In 2010, The South Whidbey Yacht club followed up on its mission to reach out to youth and others in the community to engage them in sailing activities. Although we have a small fleet of Pelican dinghies, they are not suited for sailing single handed by a child or a complete beginner. The club members then began searching the community for cast off, neglected, unused and abused El Toro's. It was a huge success and we begged, borrowed or otherwise acquired a fleet of 12. All in various stages of need from a quick lick of paint to a heart transplant and body makeover. There was one complete basket case that did not make it onto the very successful summer circuit of training, and remained traumatized in the darkness of the garage. That could not be, I took her home on. Here are pictures of the start of the project which I will update as we progress.
For more information about this very informal club,go to www.swyachtclub.org. and our membership absolutely "refudiates" the following definition of a Yacht Club. "A troublesome seasonal infestation in coastal areas of large numbers of a particularly unpleasant marine organism with a stiff neck, cold shoulders, and clammy extremities that tend to clog inlets,bays. and coves during warm summer months, often making ordinary recreationl boating difficult."
< These pictures show what one sometimes find when the patient is first opened up >
< On the left the patient is prepped for re-constructive surgery.
< New gunwales
New mast step & foredeck beams >
< Cold molding ( very cold) the cockpit coaming
The coaming ready for fitting >
< and the very dead mast step1
< and the very dead mast step1
Three layers of 3/16 " cedar. This was the first effort. which was not fully set when I took the clamps off. So I took it into the heated office and got on with other tasks. After about an hour I heard this tormented crack-zing-whing! I dash in to find that the heat had intitally softened the glue. Now I know what cedar spaghetti looks like and that it can take days for expoxy to go off..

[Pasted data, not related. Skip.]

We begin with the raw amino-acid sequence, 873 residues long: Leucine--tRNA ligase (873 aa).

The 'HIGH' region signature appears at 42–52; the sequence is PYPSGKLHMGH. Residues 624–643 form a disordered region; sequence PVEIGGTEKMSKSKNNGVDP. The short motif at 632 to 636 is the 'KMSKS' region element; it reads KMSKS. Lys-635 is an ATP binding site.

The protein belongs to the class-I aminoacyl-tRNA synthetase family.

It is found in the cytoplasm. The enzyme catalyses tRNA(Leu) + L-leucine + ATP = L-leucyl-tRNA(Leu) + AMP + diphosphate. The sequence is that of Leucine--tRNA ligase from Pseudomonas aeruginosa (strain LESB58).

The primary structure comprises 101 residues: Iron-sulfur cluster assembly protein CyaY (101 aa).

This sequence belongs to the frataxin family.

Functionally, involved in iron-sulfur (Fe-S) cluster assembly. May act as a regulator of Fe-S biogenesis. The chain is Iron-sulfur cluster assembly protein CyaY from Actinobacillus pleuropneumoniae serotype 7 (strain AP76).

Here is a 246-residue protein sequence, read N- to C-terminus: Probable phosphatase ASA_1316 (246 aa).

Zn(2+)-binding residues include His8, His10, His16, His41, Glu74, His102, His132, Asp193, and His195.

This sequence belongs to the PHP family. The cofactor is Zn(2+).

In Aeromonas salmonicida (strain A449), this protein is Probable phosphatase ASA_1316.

As I work through this project I remind myself time after time " Preparation, preparation, preparation"! and the fact that restoring a boat, even a little one, is a much longer project than building one, one has to cope with the little quirks of the original builder . Now I am well into it and made the decision to remove 4 generations of paint, which will certainly lighten her up and contribute to her competitiveness. I also discovered at the membership meeting last night that people actually read this, good .I hope that others in the club will start to make more dynamic use of the website. Many of the members have really interesting projects going on and it is now so easy with digital photography.
Back to the boat. Removing the paint and old gel coat was a bigger job than I had originally estimated, and a very high potential for a health hazard. I am generally not very good at protective clothing,but this was a "no brainer". However, I initially started the job inside. Mistake mistake.! It will take me months to get rid of the dust, doing it outside made it much easier and vacuuming up the dust work quite well.
Removing the gel coat revealed that the layup had been very badly done. The fiberglass is coated with pitting from air bubbles and other layup flaws, all very depressing. It naturally leads on to a fairing job which is now almost complete.
Originally I had planned to use the boat as a platform to develop spray painting skills. I was going to use automotive paint... WOW! I was quickly disabused of that idea. The cost of the paint alone, primer. base colour and clear finish would come to more than $500.. So maybe next time..
It would have been less time consuming to build a new boat! Even now I realize that one cannot "make a silk purse out of a sows ear" But it's OK for the kids. The final paint job never happened as my mistress "Nokomis" was urgently demanding attention before departing for Vancouver Island round trip. Her name is